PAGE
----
Current Osteoporosis Reports

, Volume 17, Issue 4, pp 186–194 | Cite as

Towards a Connectomic Description of the Osteocyte Lacunocanalicular Network in Bone

  • Richard Weinkamer
  • Philip Kollmannsberger
  • Peter FratzlEmail author
Open Access
Osteocytes (J Klein-Nulend, Section Editor)
Part of the following topical collections:
  1. Topical Collection on Osteocytes


Purpose of Review

Osteocytes are the most abundant bone cells. They are completely encased in mineralized tissue, sitting inside lacunae that are connected by a multitude of canaliculi. In recent years, the osteocyte network has been shown to fulfill endocrine functions and to communicate with a number of other organs. This review addresses emerging knowledge on the connectome of the lacunocanalicular network in different types of bone tissue.

Recent Findings

Recent advances in three-dimensional imaging technology started to reveal parameters that are well known from general theory to characterize the function of networks, such as network density, degree of nodes, or shortest path length through the network.


The connectome of the lacunocanalicular network differs in some aspects between lamellar and woven bone and seems to change with age. More research is needed to relate network structure to function, such as intercellular transport or communication and its role in mechanosensation, as well as to understand the effect of diseases.


Connectome Osteocyte network Canaliculi Image analysis Image quantification Fluid flow 


Osteocytes are the most abundant bone cells. They form a complex cell network within compact bone tissue being housed within a bone porosity consisting of canaliculi and lacunae, which form the lacunocanalicular network (LCN). While the general existence and micro-anatomy of the LCN has been known for a long time [1], it sparked renewed interest in the last years, due to the connections of the osteocyte network with other organs [2•, 3•], and its importance for phosphate metabolism. In this context, osteocytes communicate with the kidney through the factor FGF23 [4], but also with the brain through the expression of leptin [5]. Interestingly, this communication between bone and other organs has already been postulated millenaries ago in the Inner Canon of the Yellow Emperor (Huangdi Neijing), the classic text of Chinese medicine. According to this text, the human body is divided into five organ networks, one of them connecting the kidney with bone, marrow, and the brain [6]. Besides this interaction of osteocytes with other organs, the connectivity between osteocytes themselves is of crucial importance to understand their contribution to bone health. Osteocytes are regulating bone remodeling and, in particular, bone’s mechanobiological adaptation, for example, through sensing fluid flow and the expression of sclerostin [7]. This means that the osteocyte network has to function as a (mechano)sensory organ which implies a complex communication between the cells [8]. While some known characteristics of the LCN, including the average number of canaliculi emerging from lacunae, have been recently reviewed [9•, 10], the overall network characteristics and, in particular, the connectome of the network, i.e., its “wiring diagram,” received less attention. The aim of this short review is to summarize our emerging knowledge on the LCN connectome made possible by recent progress in imaging methodology. Since connectomics is already much further developed in neuroscience, the review mentions possible areas where bone researchers can learn from neuroscientists.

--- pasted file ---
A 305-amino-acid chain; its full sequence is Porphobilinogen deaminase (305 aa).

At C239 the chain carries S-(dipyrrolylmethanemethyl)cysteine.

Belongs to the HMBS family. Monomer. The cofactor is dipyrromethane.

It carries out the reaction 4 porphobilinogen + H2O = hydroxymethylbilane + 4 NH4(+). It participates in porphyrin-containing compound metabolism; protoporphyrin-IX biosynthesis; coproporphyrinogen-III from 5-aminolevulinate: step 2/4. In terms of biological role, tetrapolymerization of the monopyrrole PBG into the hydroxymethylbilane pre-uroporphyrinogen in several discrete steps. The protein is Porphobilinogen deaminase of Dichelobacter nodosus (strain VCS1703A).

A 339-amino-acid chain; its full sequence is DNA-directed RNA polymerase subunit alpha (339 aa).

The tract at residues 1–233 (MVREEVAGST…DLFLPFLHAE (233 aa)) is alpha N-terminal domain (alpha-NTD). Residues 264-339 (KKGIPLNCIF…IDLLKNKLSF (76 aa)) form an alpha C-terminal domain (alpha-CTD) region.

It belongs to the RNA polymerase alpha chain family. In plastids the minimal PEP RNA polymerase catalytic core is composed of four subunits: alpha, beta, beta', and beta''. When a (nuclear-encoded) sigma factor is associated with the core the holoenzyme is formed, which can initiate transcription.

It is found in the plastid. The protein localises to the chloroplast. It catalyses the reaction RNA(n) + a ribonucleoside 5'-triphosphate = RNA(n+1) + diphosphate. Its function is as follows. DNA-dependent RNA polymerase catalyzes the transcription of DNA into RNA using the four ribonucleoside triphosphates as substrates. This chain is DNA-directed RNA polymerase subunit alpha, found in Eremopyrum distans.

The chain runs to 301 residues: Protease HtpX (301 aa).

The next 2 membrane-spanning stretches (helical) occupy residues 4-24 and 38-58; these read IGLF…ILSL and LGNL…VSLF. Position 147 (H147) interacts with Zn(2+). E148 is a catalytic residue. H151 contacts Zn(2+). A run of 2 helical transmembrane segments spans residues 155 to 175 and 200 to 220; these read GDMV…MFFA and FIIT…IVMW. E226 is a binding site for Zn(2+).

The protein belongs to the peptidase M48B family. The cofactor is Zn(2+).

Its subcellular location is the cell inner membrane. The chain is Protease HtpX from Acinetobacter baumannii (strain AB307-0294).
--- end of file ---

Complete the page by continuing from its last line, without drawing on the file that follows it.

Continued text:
Conceptually, it is important to distinguish between the lacunocanalicular network (LCN) and the osteocyte network (ON) as connected cell network (see Fig. 1 in [11•]). However, most of the functions of the osteocyte network can only be understood in the interplay between the “biological” cell network and the “material” porosity in the mineralized matrix [8]. In human osteons, canaliculi that are not oriented towards the Haversian canal were found to be co-aligned with the preferred matrix orientation [12]. The pericanalicular matrix in the immediate vicinity of the cell processes was shown to be disordered [13] and also more mineralized [14•] with an increased thickness of the mineral particles [15•] incorporated in the collagen matrix. This higher mineral content around canaliculi is remarkable in the context of the osteocytes’ contribution to the calcium and phosphate metabolism. Recent evidence revived the almost forgotten idea of osteocytic osteolysis [16, 17]. Due to the high surface area of the LCN [9•] and the small distance from the LCN to almost any point in the bone matrix [18, 19•], osteocytes have easy access to the bone mineral and are able to demineralize bone [20]. The role of osteocytes as mechanosensors and orchestrators of bone remodeling depends crucially on the interplay between cell network and porous network. The fluid flow hypothesis [21, 22] assumes that mechanical loading squeezes the interstitial bone fluid through the pericellular space between the cell processes and bodies and the canaliculi and lacunae. The osteocytes then sense the shear forces caused by the fluid flow, where cell processes seem to be more mechanosensitive than the cell body [23]. The details of the fluid flow and the resulting shear forces do not only depend on the connectivity and the irregular shape of the canaliculi, but also on how the cells deform due to the flow [24] and how the cell processes are anchored on the canaliculi walls [25].